A similar situation prevails with firewalls and security equipment, signatures, etc. Upgrade reasonably frequently or be more vulnerable. But does the staff have the time? If you manage network or security, are you aware of what is not getting done and how critical it might be? Do you have growing numbers of “permit any any” rules due to staff not having time to “do it right”?
From the vendor’s perspective, they can’t sell more products to customers that cannot assimilate the new equipment or software. Thus they focus on “compelling” add-on products.
This may also be why vendors marketing now focuses on ease of use and automation, especially for campus and data centers currently. However, that adds another skill set and requires staff training. (Cynically, the part the vendor might not talk much about when trying to close a deal?) Hopefully, a net win after the learning curve.
BFOTO (Blinding Flash of the Obvious): Vendors exist to sell stuff.
Is the ease of upgrades and the time an upgrade takes ever part of the evaluation criteria? I highly doubt it. If I’m right, vendors doubt it. So we end up with devices that are hard to upgrade and/or take a long time to upgrade. (Cisco Nexus 7K switches?) Prime ground for **reliable** automation.
We probably shouldn’t expect automation for free. It took time and money to develop. The vendor has to recoup that somehow. “Customer loyalty” is probably insufficient grounds for the amount of funding required.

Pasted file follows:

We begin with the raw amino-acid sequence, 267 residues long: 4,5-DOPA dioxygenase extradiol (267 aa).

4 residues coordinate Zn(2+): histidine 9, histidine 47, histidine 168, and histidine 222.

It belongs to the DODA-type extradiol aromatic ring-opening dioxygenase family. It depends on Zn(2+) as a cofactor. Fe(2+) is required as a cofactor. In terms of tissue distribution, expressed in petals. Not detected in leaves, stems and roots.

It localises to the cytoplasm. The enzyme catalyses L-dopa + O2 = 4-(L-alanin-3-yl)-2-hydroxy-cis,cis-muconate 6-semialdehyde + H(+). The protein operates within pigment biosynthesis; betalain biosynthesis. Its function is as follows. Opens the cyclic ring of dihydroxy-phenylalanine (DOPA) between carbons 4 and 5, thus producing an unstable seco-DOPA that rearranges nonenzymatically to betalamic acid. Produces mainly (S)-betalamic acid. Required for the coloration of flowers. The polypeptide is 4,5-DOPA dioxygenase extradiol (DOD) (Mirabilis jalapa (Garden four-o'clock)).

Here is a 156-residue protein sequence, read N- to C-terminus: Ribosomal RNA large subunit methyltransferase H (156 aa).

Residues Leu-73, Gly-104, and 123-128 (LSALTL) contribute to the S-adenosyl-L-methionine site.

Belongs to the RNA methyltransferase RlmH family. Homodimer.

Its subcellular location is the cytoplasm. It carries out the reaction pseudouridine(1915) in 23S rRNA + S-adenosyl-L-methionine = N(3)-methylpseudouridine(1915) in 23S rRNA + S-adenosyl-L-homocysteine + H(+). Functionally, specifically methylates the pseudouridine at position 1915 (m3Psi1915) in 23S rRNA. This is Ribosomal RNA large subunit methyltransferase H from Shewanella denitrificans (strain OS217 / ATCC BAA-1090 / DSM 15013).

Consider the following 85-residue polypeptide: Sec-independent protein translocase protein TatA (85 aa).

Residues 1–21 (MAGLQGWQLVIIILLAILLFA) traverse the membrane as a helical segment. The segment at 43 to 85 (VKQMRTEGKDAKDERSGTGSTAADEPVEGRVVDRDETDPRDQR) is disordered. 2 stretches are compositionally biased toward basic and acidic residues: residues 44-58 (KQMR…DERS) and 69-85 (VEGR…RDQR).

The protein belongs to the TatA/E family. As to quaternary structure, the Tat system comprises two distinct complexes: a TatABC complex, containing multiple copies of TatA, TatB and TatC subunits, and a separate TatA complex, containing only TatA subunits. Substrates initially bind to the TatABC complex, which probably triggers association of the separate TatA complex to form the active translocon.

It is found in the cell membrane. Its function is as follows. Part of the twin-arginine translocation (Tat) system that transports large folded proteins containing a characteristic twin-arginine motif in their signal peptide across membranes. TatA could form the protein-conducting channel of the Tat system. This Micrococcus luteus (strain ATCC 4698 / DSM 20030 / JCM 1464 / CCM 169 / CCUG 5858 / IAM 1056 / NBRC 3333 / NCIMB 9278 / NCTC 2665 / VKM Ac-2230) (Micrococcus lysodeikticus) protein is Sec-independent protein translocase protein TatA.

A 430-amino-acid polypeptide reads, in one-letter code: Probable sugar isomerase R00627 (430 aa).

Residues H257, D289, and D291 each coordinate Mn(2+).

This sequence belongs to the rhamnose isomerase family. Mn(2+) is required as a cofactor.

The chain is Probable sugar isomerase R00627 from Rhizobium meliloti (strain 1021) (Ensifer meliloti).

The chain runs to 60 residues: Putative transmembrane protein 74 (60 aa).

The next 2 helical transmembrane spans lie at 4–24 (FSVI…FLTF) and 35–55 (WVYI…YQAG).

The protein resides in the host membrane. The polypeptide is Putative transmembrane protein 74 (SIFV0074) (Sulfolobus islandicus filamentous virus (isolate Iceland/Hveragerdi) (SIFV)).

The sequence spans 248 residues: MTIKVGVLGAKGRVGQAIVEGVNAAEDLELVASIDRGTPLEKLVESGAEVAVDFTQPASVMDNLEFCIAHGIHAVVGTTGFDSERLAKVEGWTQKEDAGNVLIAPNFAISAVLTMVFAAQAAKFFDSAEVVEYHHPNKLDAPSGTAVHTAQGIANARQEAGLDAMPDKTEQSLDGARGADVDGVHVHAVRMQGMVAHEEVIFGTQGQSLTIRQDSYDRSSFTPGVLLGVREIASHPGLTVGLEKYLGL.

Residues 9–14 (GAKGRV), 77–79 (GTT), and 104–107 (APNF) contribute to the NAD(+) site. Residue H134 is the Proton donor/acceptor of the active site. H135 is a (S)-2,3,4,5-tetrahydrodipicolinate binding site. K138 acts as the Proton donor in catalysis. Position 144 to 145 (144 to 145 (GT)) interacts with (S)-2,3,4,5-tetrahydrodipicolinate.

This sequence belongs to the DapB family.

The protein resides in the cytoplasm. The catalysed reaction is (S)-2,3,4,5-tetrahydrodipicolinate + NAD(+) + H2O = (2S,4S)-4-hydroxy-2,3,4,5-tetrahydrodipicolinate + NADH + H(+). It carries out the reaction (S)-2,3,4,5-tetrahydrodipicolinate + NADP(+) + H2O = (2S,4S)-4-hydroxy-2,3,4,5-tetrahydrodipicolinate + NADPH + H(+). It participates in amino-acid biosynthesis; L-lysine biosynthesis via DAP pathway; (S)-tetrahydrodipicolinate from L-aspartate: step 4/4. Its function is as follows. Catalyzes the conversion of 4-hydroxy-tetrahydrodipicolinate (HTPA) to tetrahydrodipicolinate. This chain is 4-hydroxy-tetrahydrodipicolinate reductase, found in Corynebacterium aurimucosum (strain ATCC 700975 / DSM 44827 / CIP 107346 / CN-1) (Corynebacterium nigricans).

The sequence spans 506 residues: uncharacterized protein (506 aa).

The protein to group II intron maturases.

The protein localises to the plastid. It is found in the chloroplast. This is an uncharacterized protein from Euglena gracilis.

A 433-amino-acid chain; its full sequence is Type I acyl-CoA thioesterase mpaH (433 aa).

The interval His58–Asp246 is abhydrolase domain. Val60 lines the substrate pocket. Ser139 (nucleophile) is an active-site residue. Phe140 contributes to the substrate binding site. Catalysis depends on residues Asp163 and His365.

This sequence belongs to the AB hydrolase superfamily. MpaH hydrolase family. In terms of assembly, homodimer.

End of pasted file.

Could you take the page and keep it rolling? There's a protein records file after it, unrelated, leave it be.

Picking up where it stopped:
And by the way, what’s with some server-based (security) products that take hours to install or upgrade?
Good news: in some cases, vendors are starting to recognize that customers want complete integrated solutions that address customer needs rather than just pieces of the problem.
It may be a sign of aging, but it sure seems like products have been buggier lately. This has even been true of security products, especially firewalls. Yes, Cisco firewalls are in a bit of transition (ASA to FTD), so some level of bugs might be expected there. Palo Alto has had some issues; lately, it’s not clear to me why.
Across vendors, support staff, and even GOOD support staff, seems to have been thinning out over the last several months to a year.
Not quite a bug, but security products that depend on NetFlow/sFlow/IPFIX data should probably be capable of automating the deployment of that across routers, switches, etc. Otherwise, doing so can get very labor-intensive. Especially if support requires upgrading, e.g., some “untouchable” data center Cisco Nexus 7700 switches with F2 modules. (Recent pain point.)
Yes, vendors are trying to add security and other features quickly, with thin staffing plus COVID and distractions. Still, it adds customer pain.
I’ve written (ranted?) enough previously about good modular design and simplicity. So have others.
Getting outside advice can help you find fresh and more efficient ways of doing things. An outsider may also spot good ways to simplify what you have. (Yes, NetCraftsmen does that.)
Get it right, and a good design will grow with you. A bad design will be hard to add functionality to and get more complex and fragile over time. “Technical debt accrues additional amounts of interest due” – think of it like a loan you’re not making payments on.
More Products, YASP
For the security space, threats and products are multiplying rapidly. So much so that I’m wondering if we need a new acronym: YASP (Yet Another Security Product).
Vendors refer to them as “solutions.” I sometimes cynically think we should refer to them as “partial solutions,” aka “products.” Not really joking here.